It started in 2002 when EA Sports put Daunte Culpepper on the cover, which on the surface appeared to be completely harmless. After all, Sports Illustrated has owned the bad mojo reputation for years. But EA Sports apparently wanted to start their own trend and therefore the “jinx” was born.
It has taken down the best of the best, including Marshall Faulk, Ray Lewis, Shaun Alexander, Vince Young, Michael Vick, Brett Farve and most recently Troy Polamalu (take cover Larry Fitzgerald). They all went down with a variety of injuries.
Lost in the confusion of bizarre contract demands and a new level of stubbornness is the fact that Michael Crabtree graces one of the covers of the EA Sports NCAA 2010 game for XBOX.
Coincidence? I think not.
While Crabtree doesn't fit the traditional mold of a injured cover boy, you could make the argument that his pride is bruised and seems to have suffered some sort of head injury, made apparent by the fact that Crabtree & Co. have yet to respond to the sit-down request from San Francisco's Jed York. I mean, we're only discussing millions of dollars here.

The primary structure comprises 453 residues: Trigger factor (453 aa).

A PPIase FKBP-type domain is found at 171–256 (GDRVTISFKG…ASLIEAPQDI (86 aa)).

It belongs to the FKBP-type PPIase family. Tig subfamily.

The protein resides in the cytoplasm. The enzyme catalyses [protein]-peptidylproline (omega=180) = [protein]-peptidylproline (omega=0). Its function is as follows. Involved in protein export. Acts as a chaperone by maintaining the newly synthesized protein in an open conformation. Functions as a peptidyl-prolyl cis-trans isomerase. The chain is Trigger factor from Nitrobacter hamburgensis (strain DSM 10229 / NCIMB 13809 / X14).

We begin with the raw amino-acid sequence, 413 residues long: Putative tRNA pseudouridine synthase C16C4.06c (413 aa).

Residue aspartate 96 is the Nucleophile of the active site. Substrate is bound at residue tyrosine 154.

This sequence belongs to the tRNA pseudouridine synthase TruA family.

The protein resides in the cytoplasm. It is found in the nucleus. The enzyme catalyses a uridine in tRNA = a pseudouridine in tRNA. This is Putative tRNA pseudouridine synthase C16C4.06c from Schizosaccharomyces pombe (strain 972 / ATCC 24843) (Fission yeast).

Crabtree is staring at five years and $20 million, with $15 or $16 million guaranteed. But instead of suiting up and starting at wide receiver for San Francisco, he's sitting in an apartment back home in Texas, whining about what other players signed for.
I get it, you're upset Mike, but wouldn't it be better to go back to the table, take the guaranteed money, maybe build some sort of escalator clauses or an early-contract-renewal clause into the contract and go out there and play?
It's downright scary that players today want to negotiate their contracts on every level EXCEPT production on the field! Instead, this has become all about ego, leverage and pride on both sides.
While ESPN talking heads Mel Kiper and Todd McShay can't agree what will happen to Crabtree if he sits out all season and re-enters the draft next season, it would appear that the "EA-jinx" has spoken for now. Let's hope Crabtree gets it together and becomes an all-star, as opposed to a never-was.